On this adventure, 22 days in total, Brenda, our two dogs and I were stopping along the way at campsites making use of our Winnebago. The Madison, Georgia tournament was a warm-up for the Nationals. The problem arose after the event in Georgia. It was a matter of timing.

Not a bad place to wait – but not to wait all day

The one-day 72-arrow tournament took 7.5 hours to finish. This was too long to expect Brenda to stay at a campground, in Decatur. The 7.5 hours did not include travel time (to and from the Winnebago to the competition). If the Nationals were going to have any resemblance of the Georgia shoot it was going to need to wait until 2017. In 2017, Brenda said, she would not come on the trip. I could hardly blame her.

I’ve competed in some long sports events, but 7.5 hours for 72 arrows? Heck, I can nearly complete an Ironman in that much time, certainly less time is needed for a 70.3 Ironman. When I consider I can swim 2.4 miles, complete a 112 mile bike ride, and be running a marathon (running it not finished with it) in less time than shooting 72 arrows – well time to change the agenda. The agenda change was to head north to Mt. Airy, North Carolina and shoot in the ASA State Championship.

Prior to that change I had not looked at a foam animal in weeks. Still, lack of preparation has newer been an issue for me. I’d go do my best and be thankful I had an alternative to the Outdoor Nationals.

You can take it to the bank – this guy is showing up at a 3D shoot.

At Mt. Airy the range amazed me. Sage Creek is a very difficult but not unreasonable course. It seemed each target was thoughtfully arranged to make shots a challenge, yet they were shots that seemed realistic.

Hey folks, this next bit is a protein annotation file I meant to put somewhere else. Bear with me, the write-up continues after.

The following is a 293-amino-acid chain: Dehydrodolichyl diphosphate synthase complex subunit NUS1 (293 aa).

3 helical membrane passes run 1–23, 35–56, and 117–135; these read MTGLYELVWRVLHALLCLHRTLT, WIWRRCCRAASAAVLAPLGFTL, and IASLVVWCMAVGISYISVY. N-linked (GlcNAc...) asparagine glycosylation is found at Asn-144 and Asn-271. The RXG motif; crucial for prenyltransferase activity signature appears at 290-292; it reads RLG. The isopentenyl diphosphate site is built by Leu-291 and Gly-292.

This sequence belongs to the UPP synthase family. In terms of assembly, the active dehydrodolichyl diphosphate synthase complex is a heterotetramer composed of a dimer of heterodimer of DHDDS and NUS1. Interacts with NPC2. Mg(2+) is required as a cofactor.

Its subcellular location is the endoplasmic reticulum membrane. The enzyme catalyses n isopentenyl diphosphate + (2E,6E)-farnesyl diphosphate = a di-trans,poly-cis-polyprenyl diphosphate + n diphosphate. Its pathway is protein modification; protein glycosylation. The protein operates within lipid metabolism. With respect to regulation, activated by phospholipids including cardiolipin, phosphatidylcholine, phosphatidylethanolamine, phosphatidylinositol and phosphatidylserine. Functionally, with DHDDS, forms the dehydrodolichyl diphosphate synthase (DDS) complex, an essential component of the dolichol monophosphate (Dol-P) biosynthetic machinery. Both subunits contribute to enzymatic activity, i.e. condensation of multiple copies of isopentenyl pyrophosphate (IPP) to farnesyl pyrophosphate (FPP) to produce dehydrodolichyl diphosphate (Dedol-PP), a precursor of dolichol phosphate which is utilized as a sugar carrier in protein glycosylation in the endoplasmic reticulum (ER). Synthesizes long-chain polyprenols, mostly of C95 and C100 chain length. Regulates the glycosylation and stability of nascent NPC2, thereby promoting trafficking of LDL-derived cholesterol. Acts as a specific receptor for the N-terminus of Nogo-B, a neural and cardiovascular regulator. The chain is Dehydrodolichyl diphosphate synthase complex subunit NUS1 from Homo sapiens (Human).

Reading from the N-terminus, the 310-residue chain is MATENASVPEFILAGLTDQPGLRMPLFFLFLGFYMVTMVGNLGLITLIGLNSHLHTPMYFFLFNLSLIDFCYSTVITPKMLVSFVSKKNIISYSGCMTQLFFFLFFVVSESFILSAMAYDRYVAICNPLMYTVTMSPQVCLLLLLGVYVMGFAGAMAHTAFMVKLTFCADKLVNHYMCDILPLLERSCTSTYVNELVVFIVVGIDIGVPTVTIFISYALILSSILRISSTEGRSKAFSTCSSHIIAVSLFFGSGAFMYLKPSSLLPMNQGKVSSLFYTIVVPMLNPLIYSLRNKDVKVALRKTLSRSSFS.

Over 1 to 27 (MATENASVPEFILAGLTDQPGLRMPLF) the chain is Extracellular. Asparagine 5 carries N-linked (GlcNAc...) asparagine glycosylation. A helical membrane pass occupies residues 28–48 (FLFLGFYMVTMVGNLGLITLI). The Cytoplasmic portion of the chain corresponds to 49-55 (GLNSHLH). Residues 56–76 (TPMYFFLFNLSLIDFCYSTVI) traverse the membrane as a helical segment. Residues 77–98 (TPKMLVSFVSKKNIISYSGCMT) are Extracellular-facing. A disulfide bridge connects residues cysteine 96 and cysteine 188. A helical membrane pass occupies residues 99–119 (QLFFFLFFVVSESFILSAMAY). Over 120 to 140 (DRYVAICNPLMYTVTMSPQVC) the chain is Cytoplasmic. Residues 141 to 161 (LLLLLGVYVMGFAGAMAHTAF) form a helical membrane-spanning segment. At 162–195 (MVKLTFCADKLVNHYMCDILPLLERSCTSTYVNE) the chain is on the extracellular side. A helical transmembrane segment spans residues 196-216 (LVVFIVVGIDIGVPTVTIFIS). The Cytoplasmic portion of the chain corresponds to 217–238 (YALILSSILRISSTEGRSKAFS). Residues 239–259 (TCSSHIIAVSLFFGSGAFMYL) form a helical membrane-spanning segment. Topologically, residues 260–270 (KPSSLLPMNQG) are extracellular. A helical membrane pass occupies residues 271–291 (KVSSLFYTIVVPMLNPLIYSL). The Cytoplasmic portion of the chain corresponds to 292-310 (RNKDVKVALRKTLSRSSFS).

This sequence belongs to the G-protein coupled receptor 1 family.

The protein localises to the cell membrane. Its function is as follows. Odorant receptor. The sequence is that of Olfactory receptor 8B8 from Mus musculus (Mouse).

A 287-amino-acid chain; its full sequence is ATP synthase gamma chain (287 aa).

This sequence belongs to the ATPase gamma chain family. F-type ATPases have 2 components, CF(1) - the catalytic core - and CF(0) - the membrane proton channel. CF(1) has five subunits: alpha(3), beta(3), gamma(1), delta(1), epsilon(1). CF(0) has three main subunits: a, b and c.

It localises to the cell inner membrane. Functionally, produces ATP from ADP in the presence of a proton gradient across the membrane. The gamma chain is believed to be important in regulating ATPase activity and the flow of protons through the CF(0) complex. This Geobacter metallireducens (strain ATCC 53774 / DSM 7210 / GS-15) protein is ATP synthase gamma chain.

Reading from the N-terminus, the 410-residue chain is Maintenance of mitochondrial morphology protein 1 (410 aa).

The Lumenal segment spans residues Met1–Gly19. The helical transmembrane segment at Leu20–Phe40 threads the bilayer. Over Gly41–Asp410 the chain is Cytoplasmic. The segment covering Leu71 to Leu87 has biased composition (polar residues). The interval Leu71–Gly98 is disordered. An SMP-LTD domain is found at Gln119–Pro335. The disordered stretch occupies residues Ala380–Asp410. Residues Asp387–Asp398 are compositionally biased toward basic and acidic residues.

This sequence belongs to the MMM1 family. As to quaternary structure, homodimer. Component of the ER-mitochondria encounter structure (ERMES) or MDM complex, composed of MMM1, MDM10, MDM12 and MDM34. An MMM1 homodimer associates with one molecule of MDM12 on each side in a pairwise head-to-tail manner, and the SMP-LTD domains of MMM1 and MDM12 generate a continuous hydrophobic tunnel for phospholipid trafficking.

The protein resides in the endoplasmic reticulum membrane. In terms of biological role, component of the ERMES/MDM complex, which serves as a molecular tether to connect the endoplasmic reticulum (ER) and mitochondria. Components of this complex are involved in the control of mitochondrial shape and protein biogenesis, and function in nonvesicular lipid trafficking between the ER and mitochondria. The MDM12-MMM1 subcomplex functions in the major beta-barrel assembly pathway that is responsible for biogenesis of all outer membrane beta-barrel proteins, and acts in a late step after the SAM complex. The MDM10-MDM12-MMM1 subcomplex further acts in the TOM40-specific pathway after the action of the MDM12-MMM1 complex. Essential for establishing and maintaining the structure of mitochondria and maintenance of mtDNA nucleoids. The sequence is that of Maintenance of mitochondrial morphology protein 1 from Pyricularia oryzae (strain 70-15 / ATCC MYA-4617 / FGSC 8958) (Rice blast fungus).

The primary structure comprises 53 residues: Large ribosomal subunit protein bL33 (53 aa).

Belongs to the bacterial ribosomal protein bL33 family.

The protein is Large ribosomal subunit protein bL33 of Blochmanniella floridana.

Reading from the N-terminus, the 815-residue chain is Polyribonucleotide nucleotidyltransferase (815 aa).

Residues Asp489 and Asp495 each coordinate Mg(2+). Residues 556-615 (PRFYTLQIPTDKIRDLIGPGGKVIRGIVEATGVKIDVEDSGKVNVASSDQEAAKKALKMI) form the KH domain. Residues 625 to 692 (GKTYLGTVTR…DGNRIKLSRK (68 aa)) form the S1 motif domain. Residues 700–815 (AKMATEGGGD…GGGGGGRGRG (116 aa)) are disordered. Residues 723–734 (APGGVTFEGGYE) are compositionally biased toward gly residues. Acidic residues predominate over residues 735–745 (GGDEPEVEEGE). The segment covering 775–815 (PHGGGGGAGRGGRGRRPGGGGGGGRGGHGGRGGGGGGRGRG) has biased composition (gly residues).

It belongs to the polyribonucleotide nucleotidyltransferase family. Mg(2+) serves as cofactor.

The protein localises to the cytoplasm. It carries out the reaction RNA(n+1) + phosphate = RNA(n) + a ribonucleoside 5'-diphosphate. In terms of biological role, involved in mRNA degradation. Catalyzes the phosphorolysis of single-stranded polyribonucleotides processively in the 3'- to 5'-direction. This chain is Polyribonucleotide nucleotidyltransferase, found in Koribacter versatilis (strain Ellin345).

Large crowds for all start times at the NC ASA State Championship (My friend Randy in the foreground)

Another bonus from the Sage Creek shoot was the speed with which it ran. The tournament was conducted so that archers needed to shoot twice. The morning shoot was over in around two hours. There was a short break and for those people shooting at the second start time, of which I was included, we were done by 2:30 PM. One of the best-organized events (all sports) were I’ve competed.

Yep, there’s a target in from of the eventual winner of my class

The guys in the group I shot with were really Top Guns. Among them they held multiple World Championships and Shooter of the Year Titles. It also contained the eventual winner of this State Championship (as well and second place and 5th place.)

You never know what you’ll end up seeing at a campground

It was a little disappointing to not shoot at the Outdoor Nationals. But, as a family event, unless it’s an archery-centric group, all day (like that of Madison) is a non-starter. I’ve done a lot of sports over the decades. I recall a USA Masters National Indoor Track and Field race where my start time was delayed three times. Still it was not as bad the experience in Georgia that ended up being the action that led me to Mt. Airy. But, Mt. Airy proved to be one of the best-run sports events where I’ve been a competitor.

Some of the scenery at Sage Creek Archery

A Bit on Our Camping / Archery Trip

A couple of weeks ago we were camped in Brevard, NC.  This was a stop on our way to Mt. Airy, NC where I’d compete on the NC ASA State Championship.  While I didn’t get to shoot in Brevard on this trip I did get to mountain bike and run.

Brenda enjoying the cooler temperatures of the mountains

Before either cycling or running Brenda and I took a road trip with out life long friend Ken.  Actually, we’ve been friends for 30 years and Ken is god-father to our children.  His wife, Dianne, passed away, and she was their god-mother.  Our daughter Candace and her daughter Cordelia both have Dianne’s name as their middle name.


I’ve ridden my bike on the Blue Ridge parkway a number of times.  But, until this trip I’d not run on the Parkway.

River having a Free Range run on the Parkway.

Running on the Parkway was a real pleasure for River.  There was no traffic and I was able to let her “Free Range” a bit.


The views were incredible and a run I was glad to have taken.

Brevard has some seriously good MTB trails

The run were easily matched by the mountain biking.  Ken took me on a trail that have on of the best downhills I’ve ever ridden.  My only regret is I didn’t have my GoPro on the bike.  Next trip, I’l have it.